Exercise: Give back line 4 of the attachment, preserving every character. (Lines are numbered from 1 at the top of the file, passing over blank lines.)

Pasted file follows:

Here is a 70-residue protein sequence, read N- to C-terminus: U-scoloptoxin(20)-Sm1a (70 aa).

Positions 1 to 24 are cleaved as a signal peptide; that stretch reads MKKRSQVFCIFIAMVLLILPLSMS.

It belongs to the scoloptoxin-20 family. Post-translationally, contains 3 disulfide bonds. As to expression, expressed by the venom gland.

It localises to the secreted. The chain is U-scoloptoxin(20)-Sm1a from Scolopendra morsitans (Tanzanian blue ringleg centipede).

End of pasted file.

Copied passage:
It localises to the secreted. The chain is U-scoloptoxin(20)-Sm1a from Scolopendra morsitans (Tanzanian blue ringleg centipede).